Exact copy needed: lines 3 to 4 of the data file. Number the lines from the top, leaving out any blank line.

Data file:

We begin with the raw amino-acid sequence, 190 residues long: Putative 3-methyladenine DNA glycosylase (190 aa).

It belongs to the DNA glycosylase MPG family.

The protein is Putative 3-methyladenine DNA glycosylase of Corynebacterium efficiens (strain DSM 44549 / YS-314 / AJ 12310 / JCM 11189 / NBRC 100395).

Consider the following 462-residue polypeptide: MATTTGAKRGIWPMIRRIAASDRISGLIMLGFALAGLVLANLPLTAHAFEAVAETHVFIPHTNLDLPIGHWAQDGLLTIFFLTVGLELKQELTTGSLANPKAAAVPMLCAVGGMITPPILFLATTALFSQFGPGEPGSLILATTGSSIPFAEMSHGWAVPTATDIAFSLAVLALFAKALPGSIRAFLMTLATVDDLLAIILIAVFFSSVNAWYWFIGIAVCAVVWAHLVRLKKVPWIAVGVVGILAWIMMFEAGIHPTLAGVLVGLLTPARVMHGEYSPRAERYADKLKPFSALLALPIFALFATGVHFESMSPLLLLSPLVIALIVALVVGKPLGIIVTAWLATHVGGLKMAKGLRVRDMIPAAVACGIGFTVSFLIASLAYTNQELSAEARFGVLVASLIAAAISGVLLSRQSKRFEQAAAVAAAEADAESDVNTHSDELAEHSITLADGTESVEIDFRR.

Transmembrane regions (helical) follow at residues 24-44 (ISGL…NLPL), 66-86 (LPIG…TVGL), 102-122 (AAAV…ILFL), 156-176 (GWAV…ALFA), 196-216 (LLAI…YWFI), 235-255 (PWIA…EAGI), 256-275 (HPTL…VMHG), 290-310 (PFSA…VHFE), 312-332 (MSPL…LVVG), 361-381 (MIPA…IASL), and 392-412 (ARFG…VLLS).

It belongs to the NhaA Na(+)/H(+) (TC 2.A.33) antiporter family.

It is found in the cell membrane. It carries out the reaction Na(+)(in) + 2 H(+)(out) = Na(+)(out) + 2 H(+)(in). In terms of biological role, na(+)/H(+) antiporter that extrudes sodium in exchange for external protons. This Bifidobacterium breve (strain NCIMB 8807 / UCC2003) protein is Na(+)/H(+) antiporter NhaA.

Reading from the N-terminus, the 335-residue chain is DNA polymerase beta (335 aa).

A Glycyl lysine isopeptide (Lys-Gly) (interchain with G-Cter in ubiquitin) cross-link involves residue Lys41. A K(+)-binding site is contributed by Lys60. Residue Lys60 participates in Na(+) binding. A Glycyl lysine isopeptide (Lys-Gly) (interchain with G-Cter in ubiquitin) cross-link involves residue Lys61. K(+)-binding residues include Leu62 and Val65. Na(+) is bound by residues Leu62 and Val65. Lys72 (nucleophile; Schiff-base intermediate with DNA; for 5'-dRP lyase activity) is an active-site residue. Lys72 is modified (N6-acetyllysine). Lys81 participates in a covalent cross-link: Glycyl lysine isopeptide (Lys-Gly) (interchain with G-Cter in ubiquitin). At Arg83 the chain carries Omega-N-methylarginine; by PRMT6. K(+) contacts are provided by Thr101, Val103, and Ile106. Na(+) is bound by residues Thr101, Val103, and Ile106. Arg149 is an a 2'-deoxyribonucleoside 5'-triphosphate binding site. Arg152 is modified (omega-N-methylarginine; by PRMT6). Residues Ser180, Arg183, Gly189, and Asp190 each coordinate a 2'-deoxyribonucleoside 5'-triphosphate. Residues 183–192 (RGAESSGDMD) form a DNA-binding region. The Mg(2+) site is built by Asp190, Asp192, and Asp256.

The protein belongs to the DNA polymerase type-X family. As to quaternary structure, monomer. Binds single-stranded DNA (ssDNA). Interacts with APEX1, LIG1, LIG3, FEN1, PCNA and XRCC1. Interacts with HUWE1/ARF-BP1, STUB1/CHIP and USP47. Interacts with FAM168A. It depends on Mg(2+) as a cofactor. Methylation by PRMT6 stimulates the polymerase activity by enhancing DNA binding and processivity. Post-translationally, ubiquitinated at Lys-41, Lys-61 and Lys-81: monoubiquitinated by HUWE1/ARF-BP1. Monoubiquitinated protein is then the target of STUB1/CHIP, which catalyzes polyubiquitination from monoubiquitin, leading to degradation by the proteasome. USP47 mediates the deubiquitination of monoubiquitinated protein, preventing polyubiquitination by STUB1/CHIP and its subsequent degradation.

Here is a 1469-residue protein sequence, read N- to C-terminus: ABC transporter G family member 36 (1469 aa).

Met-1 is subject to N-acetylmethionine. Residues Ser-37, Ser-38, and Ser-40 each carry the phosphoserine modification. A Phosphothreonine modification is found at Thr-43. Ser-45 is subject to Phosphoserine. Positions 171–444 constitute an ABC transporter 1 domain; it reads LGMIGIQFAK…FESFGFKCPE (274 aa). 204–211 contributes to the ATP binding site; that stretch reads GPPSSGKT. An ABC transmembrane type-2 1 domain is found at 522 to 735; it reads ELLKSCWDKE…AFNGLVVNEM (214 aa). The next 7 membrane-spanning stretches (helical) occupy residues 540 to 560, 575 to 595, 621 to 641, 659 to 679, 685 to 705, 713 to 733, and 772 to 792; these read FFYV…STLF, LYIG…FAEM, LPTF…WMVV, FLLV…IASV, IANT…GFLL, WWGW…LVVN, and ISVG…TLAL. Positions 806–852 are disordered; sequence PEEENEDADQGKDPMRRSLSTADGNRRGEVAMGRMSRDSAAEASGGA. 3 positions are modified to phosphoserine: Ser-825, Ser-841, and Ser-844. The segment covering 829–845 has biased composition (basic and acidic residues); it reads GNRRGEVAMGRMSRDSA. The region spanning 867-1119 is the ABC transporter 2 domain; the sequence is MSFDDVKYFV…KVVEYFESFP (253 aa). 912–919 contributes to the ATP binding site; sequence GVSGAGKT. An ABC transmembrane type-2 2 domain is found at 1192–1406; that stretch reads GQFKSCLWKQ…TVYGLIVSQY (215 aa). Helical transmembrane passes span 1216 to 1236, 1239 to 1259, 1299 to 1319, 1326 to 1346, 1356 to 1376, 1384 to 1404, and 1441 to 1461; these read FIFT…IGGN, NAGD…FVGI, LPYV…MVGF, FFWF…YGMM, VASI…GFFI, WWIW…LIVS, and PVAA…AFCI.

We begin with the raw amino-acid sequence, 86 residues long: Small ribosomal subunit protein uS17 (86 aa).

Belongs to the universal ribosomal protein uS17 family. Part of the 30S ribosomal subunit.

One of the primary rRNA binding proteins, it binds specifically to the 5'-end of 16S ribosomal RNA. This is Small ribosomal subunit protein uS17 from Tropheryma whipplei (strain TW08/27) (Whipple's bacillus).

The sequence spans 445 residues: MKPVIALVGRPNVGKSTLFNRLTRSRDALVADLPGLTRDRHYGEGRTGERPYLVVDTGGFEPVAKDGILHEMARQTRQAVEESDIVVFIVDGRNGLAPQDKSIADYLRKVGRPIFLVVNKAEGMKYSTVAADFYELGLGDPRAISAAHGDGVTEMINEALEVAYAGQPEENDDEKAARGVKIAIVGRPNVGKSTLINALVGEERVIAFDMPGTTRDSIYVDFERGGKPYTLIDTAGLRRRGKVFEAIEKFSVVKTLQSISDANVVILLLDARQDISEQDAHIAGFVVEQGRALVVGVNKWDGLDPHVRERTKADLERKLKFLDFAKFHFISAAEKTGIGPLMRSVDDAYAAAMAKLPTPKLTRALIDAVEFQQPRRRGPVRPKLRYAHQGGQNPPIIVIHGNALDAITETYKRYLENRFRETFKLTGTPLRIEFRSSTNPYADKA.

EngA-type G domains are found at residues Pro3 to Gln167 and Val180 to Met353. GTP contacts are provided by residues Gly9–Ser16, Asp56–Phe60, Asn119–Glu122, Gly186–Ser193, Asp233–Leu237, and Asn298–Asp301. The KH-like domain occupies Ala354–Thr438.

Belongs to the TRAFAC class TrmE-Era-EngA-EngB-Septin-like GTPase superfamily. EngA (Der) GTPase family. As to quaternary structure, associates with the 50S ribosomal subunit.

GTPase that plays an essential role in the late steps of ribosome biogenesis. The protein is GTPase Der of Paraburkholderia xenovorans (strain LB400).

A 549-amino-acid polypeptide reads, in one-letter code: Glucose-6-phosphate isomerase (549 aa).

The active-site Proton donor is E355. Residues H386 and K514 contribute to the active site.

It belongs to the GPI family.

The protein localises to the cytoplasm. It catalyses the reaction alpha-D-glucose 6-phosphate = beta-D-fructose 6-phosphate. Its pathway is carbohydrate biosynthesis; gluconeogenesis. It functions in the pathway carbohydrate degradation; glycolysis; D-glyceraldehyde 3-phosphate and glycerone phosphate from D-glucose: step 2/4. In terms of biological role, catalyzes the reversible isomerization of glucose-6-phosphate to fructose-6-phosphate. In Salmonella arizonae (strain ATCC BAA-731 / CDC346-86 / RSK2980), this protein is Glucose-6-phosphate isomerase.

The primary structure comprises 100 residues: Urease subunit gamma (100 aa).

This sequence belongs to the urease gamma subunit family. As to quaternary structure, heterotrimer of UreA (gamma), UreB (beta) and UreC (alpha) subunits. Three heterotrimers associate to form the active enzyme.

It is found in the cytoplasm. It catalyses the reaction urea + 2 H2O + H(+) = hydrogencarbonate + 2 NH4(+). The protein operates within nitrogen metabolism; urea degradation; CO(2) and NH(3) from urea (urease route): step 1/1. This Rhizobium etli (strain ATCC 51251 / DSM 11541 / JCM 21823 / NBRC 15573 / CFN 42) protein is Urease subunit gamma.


The protein is Putative 3-methyladenine DNA glycosylase of Corynebacterium efficiens (strain DSM 44549 / YS-314 / AJ 12310 / JCM 11189 / NBRC 100395).

Consider the following 462-residue polypeptide: MATTTGAKRGIWPMIRRIAASDRISGLIMLGFALAGLVLANLPLTAHAFEAVAETHVFIPHTNLDLPIGHWAQDGLLTIFFLTVGLELKQELTTGSLANPKAAAVPMLCAVGGMITPPILFLATTALFSQFGPGEPGSLILATTGSSIPFAEMSHGWAVPTATDIAFSLAVLALFAKALPGSIRAFLMTLATVDDLLAIILIAVFFSSVNAWYWFIGIAVCAVVWAHLVRLKKVPWIAVGVVGILAWIMMFEAGIHPTLAGVLVGLLTPARVMHGEYSPRAERYADKLKPFSALLALPIFALFATGVHFESMSPLLLLSPLVIALIVALVVGKPLGIIVTAWLATHVGGLKMAKGLRVRDMIPAAVACGIGFTVSFLIASLAYTNQELSAEARFGVLVASLIAAAISGVLLSRQSKRFEQAAAVAAAEADAESDVNTHSDELAEHSITLADGTESVEIDFRR.